During the final throes of 2016, we outlined some key topics that warrant extra attention for private equity investors looking at agriculture in the New Year.
As we come to grips with returning to work in the New Year, parting with the holiday’s steady flow of home-cooked food, cookies and libations, let’s look at the bright side through the major opportunities private equity investors in agriculture can expect in 2017.
Just days after I took the helm as editor of Agri Investor in late October, I noted at our annual forum in Chicago a consensus that much opportunity exists in the huge funding gap that remains to be filled in agriculture, but that private equity funds may need to break away from traditional fund structures and investment cycles in order to be successful.
Since then I’ve continued to encounter a great deal of excitement about the opportunities for private investors and fund managers closely examining the industry, as well as caution regarding the challenges that come along with this burgeoning asset class. Identifying those opportunities and challenges for our readers has naturally become a main tenet of the mission for our newly-assembled New York City-based editorial team.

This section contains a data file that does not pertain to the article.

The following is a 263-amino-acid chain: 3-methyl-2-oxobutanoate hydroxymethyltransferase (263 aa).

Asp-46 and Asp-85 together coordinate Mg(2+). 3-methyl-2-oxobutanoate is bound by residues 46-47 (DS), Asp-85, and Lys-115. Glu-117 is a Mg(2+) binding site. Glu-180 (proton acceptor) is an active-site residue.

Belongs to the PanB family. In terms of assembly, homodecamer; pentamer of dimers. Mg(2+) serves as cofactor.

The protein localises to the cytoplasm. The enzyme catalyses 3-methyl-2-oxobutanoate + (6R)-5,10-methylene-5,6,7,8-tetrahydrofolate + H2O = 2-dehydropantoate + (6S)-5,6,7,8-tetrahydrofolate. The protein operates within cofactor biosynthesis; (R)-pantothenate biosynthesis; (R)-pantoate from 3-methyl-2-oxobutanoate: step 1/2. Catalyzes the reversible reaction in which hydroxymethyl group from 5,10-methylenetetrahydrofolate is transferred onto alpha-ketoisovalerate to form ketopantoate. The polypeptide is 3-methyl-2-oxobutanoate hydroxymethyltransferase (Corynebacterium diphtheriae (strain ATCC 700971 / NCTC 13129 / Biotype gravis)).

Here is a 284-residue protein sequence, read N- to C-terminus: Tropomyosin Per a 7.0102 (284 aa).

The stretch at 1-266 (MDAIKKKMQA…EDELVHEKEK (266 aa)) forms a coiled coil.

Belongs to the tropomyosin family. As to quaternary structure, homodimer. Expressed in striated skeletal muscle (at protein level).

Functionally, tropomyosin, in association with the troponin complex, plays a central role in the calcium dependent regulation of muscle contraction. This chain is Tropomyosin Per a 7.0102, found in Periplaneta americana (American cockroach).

Leading into the New Year we created a series of posts touching on some of these themes. Consolidation will continue to shape private equity’s role in agriculture as inevitable personnel shifts occur and offshoot businesses arise; we saw a steady flow of deals in 2016, big and small, which we expect to keep pace this year. Another major theme to look out for is the aging nature of the farming population and the opportunities for private equity to acquire farmland and provide exit strategies, particularly in the US, as we outlined following our forum.
Water and marijuana are two commodities garnering particular enthusiasm, both of which remain largely untapped by private money, while the timber market hasn’t exactly paid off as much as some investors would have hoped.
In case you missed them, here is the rundown of these various issues. Although not meant to be an exhaustive list, they’re themes we think should garner extra attention in 2017: